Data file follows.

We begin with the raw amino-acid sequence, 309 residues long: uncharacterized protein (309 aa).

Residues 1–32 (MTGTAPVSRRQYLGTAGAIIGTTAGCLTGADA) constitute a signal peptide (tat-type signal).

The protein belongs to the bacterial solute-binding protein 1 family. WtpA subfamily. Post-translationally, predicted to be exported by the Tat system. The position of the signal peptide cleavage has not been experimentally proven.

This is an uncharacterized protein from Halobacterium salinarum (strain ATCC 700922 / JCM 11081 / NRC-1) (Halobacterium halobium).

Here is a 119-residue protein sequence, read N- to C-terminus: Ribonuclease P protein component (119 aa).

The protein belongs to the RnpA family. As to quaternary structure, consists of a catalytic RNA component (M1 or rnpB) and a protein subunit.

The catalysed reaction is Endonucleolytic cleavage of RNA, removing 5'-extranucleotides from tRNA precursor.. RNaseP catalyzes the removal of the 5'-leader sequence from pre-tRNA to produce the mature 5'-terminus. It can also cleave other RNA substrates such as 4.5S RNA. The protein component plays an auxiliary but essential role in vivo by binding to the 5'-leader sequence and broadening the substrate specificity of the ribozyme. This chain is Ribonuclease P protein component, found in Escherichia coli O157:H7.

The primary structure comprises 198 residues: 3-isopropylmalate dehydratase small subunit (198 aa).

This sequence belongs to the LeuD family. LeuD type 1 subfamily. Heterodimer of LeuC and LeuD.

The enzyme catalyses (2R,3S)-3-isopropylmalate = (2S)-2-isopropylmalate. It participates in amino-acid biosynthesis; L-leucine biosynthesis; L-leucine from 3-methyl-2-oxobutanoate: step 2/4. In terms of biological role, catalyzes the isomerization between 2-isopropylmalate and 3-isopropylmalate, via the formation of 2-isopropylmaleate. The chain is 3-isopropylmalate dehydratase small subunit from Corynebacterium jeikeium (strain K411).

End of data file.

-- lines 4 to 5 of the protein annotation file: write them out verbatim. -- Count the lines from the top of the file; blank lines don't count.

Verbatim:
This is an uncharacterized protein from Halobacterium salinarum (strain ATCC 700922 / JCM 11081 / NRC-1) (Halobacterium halobium).

Here is a 119-residue protein sequence, read N- to C-terminus: Ribonuclease P protein component (119 aa).